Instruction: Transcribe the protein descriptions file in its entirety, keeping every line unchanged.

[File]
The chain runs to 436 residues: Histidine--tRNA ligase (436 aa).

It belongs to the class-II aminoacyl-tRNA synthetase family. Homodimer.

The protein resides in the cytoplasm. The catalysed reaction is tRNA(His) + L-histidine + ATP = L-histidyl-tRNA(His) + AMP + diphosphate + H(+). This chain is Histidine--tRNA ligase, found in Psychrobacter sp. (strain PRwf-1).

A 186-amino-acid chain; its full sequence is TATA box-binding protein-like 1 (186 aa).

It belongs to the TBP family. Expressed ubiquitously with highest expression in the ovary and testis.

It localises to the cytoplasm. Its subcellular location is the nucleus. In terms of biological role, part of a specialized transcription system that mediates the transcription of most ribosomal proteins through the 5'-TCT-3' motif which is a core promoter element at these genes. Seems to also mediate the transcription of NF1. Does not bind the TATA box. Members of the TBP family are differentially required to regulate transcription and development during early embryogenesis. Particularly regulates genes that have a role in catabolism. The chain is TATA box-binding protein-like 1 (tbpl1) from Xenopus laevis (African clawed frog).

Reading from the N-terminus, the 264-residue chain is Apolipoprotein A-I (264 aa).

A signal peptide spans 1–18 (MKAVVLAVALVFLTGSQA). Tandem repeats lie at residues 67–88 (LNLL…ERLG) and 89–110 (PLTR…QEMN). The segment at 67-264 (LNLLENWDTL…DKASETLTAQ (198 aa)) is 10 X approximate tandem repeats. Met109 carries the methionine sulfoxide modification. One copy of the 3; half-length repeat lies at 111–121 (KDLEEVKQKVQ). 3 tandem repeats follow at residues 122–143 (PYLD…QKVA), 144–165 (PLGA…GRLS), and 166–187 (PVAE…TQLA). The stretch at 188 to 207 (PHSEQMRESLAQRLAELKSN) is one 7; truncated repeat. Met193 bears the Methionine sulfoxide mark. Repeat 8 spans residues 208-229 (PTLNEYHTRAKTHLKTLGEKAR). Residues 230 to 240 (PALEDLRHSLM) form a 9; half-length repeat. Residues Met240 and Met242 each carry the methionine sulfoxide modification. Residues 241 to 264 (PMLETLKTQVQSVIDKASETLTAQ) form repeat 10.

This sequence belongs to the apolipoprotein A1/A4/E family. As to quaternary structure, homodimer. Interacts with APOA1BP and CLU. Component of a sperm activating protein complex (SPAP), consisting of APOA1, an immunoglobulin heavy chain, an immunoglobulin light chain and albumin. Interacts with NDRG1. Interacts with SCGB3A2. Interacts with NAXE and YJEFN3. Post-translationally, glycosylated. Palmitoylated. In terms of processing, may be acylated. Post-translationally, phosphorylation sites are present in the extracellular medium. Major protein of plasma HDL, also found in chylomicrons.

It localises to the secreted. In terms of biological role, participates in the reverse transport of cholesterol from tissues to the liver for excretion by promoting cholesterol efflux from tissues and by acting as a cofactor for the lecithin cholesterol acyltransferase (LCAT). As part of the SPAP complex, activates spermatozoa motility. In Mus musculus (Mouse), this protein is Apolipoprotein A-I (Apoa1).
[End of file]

The chain runs to 436 residues: Histidine--tRNA ligase (436 aa).

It belongs to the class-II aminoacyl-tRNA synthetase family. Homodimer.

The protein resides in the cytoplasm. The catalysed reaction is tRNA(His) + L-histidine + ATP = L-histidyl-tRNA(His) + AMP + diphosphate + H(+). This chain is Histidine--tRNA ligase, found in Psychrobacter sp. (strain PRwf-1).

A 186-amino-acid chain; its full sequence is TATA box-binding protein-like 1 (186 aa).

It belongs to the TBP family. Expressed ubiquitously with highest expression in the ovary and testis.

It localises to the cytoplasm. Its subcellular location is the nucleus. In terms of biological role, part of a specialized transcription system that mediates the transcription of most ribosomal proteins through the 5'-TCT-3' motif which is a core promoter element at these genes. Seems to also mediate the transcription of NF1. Does not bind the TATA box. Members of the TBP family are differentially required to regulate transcription and development during early embryogenesis. Particularly regulates genes that have a role in catabolism. The chain is TATA box-binding protein-like 1 (tbpl1) from Xenopus laevis (African clawed frog).

Reading from the N-terminus, the 264-residue chain is Apolipoprotein A-I (264 aa).

A signal peptide spans 1–18 (MKAVVLAVALVFLTGSQA). Tandem repeats lie at residues 67–88 (LNLL…ERLG) and 89–110 (PLTR…QEMN). The segment at 67-264 (LNLLENWDTL…DKASETLTAQ (198 aa)) is 10 X approximate tandem repeats. Met109 carries the methionine sulfoxide modification. One copy of the 3; half-length repeat lies at 111–121 (KDLEEVKQKVQ). 3 tandem repeats follow at residues 122–143 (PYLD…QKVA), 144–165 (PLGA…GRLS), and 166–187 (PVAE…TQLA). The stretch at 188 to 207 (PHSEQMRESLAQRLAELKSN) is one 7; truncated repeat. Met193 bears the Methionine sulfoxide mark. Repeat 8 spans residues 208-229 (PTLNEYHTRAKTHLKTLGEKAR). Residues 230 to 240 (PALEDLRHSLM) form a 9; half-length repeat. Residues Met240 and Met242 each carry the methionine sulfoxide modification. Residues 241 to 264 (PMLETLKTQVQSVIDKASETLTAQ) form repeat 10.

This sequence belongs to the apolipoprotein A1/A4/E family. As to quaternary structure, homodimer. Interacts with APOA1BP and CLU. Component of a sperm activating protein complex (SPAP), consisting of APOA1, an immunoglobulin heavy chain, an immunoglobulin light chain and albumin. Interacts with NDRG1. Interacts with SCGB3A2. Interacts with NAXE and YJEFN3. Post-translationally, glycosylated. Palmitoylated. In terms of processing, may be acylated. Post-translationally, phosphorylation sites are present in the extracellular medium. Major protein of plasma HDL, also found in chylomicrons.

It localises to the secreted. In terms of biological role, participates in the reverse transport of cholesterol from tissues to the liver for excretion by promoting cholesterol efflux from tissues and by acting as a cofactor for the lecithin cholesterol acyltransferase (LCAT). As part of the SPAP complex, activates spermatozoa motility. In Mus musculus (Mouse), this protein is Apolipoprotein A-I (Apoa1).